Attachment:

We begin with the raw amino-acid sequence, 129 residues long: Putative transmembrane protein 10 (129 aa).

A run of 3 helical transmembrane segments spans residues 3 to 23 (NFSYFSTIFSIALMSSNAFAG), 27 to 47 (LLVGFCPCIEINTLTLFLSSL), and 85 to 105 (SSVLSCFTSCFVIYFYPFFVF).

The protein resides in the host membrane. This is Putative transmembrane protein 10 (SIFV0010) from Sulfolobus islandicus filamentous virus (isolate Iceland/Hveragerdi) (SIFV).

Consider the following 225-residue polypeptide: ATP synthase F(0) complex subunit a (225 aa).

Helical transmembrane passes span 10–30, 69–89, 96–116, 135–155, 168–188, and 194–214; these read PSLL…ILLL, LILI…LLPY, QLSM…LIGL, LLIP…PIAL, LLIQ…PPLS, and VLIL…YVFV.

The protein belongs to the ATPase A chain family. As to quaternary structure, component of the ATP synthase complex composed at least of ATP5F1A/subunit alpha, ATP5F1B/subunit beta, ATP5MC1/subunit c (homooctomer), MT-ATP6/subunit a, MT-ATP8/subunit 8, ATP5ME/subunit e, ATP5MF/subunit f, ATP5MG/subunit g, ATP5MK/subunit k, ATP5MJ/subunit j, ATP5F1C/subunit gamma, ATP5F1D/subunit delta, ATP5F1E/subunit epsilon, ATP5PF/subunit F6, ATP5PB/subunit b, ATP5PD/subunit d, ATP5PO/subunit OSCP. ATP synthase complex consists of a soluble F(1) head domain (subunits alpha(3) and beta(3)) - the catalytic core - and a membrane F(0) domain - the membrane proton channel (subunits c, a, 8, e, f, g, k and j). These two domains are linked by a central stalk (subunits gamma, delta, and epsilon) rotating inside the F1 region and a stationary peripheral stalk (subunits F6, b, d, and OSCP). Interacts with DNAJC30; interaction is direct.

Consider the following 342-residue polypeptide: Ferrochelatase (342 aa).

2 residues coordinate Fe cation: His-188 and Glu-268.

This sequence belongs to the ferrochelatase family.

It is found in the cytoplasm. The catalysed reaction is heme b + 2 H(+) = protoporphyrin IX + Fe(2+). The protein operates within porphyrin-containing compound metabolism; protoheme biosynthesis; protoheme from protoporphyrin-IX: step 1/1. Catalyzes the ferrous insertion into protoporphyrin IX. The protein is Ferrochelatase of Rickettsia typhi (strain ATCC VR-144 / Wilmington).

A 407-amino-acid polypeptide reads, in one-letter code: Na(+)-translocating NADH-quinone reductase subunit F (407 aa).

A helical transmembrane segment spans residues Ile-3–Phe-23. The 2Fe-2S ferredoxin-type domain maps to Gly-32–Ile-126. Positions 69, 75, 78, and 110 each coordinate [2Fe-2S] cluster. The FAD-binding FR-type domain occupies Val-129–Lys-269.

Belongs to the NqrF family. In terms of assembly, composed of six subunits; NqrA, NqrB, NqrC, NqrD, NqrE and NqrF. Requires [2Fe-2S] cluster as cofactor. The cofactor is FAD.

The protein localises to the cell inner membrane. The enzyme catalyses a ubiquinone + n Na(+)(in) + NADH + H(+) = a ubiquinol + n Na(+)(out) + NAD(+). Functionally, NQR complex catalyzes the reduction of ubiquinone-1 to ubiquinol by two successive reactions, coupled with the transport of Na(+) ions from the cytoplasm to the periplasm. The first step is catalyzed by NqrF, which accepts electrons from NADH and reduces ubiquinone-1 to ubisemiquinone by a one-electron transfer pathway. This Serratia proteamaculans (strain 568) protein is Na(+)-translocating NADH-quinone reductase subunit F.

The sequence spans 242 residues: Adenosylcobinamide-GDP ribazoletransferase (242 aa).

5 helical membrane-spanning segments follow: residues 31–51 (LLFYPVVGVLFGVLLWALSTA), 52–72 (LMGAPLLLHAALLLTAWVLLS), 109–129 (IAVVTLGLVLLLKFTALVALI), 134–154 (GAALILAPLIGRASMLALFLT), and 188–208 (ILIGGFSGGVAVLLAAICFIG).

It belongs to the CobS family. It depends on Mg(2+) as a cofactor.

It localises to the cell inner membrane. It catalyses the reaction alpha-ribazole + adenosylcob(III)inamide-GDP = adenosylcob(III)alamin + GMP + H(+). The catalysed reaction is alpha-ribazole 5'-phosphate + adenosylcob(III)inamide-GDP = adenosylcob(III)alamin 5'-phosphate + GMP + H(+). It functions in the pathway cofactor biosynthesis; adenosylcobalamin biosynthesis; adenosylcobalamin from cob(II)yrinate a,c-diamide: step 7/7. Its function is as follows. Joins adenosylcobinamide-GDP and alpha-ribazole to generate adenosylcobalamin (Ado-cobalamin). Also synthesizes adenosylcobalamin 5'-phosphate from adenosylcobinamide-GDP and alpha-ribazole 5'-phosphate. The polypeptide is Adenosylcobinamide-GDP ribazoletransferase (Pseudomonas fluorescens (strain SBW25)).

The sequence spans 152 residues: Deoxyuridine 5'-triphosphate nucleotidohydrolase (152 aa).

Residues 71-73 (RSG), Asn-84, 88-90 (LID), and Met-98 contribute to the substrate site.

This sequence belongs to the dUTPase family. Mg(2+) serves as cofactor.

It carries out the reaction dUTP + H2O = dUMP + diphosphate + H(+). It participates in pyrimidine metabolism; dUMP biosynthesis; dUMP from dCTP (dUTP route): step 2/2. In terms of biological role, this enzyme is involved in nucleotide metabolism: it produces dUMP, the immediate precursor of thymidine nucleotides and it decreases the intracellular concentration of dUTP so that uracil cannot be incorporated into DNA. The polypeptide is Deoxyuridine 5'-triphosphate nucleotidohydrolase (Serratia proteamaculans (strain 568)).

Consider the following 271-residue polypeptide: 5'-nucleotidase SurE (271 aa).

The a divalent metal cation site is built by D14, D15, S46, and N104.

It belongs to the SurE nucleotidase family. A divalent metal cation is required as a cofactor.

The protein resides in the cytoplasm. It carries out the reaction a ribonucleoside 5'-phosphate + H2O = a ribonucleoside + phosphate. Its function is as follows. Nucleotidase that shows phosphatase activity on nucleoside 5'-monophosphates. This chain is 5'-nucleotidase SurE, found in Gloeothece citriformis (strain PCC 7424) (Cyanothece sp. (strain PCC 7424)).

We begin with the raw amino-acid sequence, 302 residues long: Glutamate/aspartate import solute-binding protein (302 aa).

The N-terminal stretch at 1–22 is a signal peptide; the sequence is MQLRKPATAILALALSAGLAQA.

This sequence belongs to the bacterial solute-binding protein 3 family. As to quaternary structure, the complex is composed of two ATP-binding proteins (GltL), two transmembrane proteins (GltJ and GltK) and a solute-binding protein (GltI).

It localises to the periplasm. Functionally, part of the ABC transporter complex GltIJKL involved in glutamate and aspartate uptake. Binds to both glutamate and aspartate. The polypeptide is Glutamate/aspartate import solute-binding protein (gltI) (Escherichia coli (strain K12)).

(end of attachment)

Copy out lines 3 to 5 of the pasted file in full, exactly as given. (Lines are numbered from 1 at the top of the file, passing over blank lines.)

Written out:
The protein resides in the host membrane. This is Putative transmembrane protein 10 (SIFV0010) from Sulfolobus islandicus filamentous virus (isolate Iceland/Hveragerdi) (SIFV).

Consider the following 225-residue polypeptide: ATP synthase F(0) complex subunit a (225 aa).

Helical transmembrane passes span 10–30, 69–89, 96–116, 135–155, 168–188, and 194–214; these read PSLL…ILLL, LILI…LLPY, QLSM…LIGL, LLIP…PIAL, LLIQ…PPLS, and VLIL…YVFV.